It is human nature to want keep alive the memory of loved ones. Photography, for example, has proved to be a powerful tool in this sense, an aspect that in 2020 I explored in the project Alive: Lost for Words, in which I photographed people accompanied by the projection of the image of the loved ones they had lost. Recently, the pandemic has made us feel closer to death than ever, forcing us to come to terms with our own mortality and the legacy we leave behind. With the normalcy of our lives being undermined by enforced social isolation, digital tools have also had a drastic impact on the rituals that traditionally surround death. We used Zoom to say goodbye and mourn together, or lit virtual prayer candles from our laptops.
In the coming years, technologies like artificial intelligence (Ai) and the blockchain will allow us to create new forms of posthumous digital presences. The adoption of these technologies is already opening our minds to the idea of living forever in the virtual world. In 2020, for example, the company Kaleida created in collaboration with Kanye West for a hologram of his deceased father by Kim Kardashian, on the occasion of the influencer’s fortieth birthday. The site dedicated to genealogical research MyHeritage developed Deep Nostalgiaa tool for making deepfakes that animate the faces of missing relatives in family photos. Stonesa blockchain-powered memorial platform, can store nft replicas of our most cherished possessions, granting immortality to the memories we associate with these objects.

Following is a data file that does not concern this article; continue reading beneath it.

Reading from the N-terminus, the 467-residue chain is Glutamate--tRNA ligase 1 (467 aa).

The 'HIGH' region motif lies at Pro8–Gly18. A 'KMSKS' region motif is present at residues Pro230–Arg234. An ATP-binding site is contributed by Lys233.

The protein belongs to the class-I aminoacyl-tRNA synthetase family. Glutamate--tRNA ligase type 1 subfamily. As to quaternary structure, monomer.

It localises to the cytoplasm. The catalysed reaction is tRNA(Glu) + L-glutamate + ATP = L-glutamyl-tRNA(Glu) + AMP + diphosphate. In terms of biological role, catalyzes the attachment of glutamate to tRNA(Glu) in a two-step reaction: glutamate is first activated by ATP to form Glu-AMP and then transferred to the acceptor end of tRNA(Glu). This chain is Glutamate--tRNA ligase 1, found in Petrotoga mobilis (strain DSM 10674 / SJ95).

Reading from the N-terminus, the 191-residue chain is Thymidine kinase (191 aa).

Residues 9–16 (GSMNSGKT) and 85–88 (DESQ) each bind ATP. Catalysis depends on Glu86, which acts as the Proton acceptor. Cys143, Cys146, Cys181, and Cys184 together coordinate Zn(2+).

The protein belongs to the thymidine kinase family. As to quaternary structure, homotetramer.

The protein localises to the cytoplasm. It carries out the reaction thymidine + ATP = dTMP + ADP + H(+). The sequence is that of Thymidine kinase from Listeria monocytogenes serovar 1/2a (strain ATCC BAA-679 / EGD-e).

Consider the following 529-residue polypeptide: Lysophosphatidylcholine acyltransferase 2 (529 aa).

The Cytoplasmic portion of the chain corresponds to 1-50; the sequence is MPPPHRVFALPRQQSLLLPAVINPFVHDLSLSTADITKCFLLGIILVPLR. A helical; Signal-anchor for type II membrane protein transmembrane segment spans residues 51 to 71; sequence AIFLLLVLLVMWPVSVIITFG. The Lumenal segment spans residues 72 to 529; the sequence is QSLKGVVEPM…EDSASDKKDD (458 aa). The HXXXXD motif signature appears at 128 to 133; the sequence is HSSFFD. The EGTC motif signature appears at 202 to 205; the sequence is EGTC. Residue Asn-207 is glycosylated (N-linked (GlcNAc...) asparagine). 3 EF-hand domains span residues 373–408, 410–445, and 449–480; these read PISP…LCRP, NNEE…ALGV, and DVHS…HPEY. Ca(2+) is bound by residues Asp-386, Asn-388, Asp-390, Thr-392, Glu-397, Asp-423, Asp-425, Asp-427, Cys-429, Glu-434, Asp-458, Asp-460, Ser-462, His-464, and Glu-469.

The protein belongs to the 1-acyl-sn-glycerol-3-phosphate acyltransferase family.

The greater diffusion of Web technologies3 will take this concept to the next level. There immersive virtual reality, combined with multi-sensory stimulation, will allow us to interact with the image of our loved ones. We have already seen applications of this technology in the entertainment sector, where the startup positron has created a range of armchairs that amplify the cinematic experience thanks to haptic cushions and perfume diffusers. Redesigned for commemorative purposes, this technology will allow us not only to see the image of the deceased, but also to smell him and physically perceive his presence.
In the near future, technology will be used not only to save conversations with our deceased loved ones, but also to replicate them, thanks to tools such as the hyper-realistic online chatbot Project December, which uses artificial intelligence to emulate the style of any text you submit to it. By learning from digital footprints – text messages, blog posts, late-night tweets – AI will enable us to talk to a supertetch tool capable of imitating a person who is no longer there.
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